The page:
How to Manage Creative Talent: Angela AhrendtsAngela Ahrendts
We’re all in creative businesses, so hiring and retaining great creative talent is a priority. The companies that hard-wire creative thinking into every aspect of how they operate will be the ones that outperform. Creative thinkers are not just for “creative” roles. We need executives who have a balance between right-brain inventiveness and left-brain analysis. I’ll often introduce an extreme right-brain candidate to a group of my most extreme left-brain executives, and vice versa. If they can’t relate to each other, chances are they won’t fit into our culture. It’s not that you can’t have extremes, but you have to build a team that respects the value that both sides bring to each new challenge.
We’ve learned that EQ is often more important than experience and IQ when working with creative thinkers. Watch how people speak to your assistant when visiting your office, or take a candidate to lunch and see how they treat the restaurant staff. Both will give you insights into someone’s character.
It’s important to build the right atmosphere for creativity to flourish. To encourage creativity, we value feeling as much as knowing. Of course, we try to confuse ourselves with relevant facts, but we always lead with intuition. After all, you can’t prove something will be successful if it’s never been done before.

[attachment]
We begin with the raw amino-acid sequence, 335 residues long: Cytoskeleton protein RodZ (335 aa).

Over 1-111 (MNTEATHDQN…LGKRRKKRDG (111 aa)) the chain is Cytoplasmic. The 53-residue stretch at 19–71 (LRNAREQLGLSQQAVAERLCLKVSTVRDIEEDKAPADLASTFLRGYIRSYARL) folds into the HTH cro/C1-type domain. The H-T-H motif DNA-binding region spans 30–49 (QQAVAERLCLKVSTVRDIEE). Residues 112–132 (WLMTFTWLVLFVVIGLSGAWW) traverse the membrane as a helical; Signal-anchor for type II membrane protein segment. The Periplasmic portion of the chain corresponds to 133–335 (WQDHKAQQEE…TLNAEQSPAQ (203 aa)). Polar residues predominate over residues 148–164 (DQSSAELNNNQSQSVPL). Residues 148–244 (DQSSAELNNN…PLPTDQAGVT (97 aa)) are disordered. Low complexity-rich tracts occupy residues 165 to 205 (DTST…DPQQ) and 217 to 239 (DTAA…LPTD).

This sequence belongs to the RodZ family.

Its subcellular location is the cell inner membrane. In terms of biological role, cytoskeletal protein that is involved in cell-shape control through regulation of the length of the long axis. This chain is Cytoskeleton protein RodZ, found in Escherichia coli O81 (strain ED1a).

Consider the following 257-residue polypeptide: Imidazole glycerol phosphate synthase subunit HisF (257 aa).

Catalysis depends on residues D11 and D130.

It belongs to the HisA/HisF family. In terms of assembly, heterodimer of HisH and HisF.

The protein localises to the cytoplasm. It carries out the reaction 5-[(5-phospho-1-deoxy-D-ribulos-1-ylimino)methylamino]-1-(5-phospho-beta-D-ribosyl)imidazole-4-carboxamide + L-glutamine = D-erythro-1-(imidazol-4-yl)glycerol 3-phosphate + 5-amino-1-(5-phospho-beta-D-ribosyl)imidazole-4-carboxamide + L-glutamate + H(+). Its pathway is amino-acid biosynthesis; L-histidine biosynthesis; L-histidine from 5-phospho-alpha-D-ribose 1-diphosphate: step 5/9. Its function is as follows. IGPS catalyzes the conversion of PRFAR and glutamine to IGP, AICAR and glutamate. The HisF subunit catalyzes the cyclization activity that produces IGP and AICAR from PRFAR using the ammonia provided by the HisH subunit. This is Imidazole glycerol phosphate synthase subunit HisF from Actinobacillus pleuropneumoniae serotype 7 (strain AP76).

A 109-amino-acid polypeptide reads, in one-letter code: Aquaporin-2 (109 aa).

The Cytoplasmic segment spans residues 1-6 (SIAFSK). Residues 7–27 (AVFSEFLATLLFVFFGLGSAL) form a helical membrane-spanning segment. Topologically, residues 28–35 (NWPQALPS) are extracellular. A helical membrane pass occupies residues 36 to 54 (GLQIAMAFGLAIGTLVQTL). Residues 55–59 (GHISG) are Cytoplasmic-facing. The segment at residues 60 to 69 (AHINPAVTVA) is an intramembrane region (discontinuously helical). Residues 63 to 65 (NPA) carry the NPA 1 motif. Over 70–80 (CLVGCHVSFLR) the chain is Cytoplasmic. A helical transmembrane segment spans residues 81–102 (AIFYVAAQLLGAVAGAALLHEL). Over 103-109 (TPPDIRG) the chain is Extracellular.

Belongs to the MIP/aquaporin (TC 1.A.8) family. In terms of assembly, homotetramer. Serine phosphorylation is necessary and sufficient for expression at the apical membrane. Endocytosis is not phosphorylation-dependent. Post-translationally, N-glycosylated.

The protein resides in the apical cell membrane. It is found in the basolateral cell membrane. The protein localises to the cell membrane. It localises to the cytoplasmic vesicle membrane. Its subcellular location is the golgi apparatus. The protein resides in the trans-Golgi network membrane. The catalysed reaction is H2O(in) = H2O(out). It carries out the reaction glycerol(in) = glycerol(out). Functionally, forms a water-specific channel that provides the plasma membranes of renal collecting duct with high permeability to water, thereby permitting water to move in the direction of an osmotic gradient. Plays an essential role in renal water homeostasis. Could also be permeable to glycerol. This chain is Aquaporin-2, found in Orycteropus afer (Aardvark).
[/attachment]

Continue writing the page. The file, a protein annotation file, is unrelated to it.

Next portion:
The right physical environment also creates energy. Giving everyone free lunch at our London headquarters pays for itself many times over by bringing people together and encouraging communication beyond their team or their floor. Some of the best ideas we have start with these informal interactions.
Lastly, a younger workforce and a creative culture also tend to be highly empathetic. At Burberry, we’ve established an innovation council—chaired by our chief creative officer, Christopher Bailey—comprised of the brightest young minds in our company, and their remit is, simply, to dream. It allows young voices to be heard. It also helps enlighten our more seasoned executives.
To continue reading this article you must be a Bloomberg Professional Service Subscriber.
If you believe that you may have received this message in error please let us know.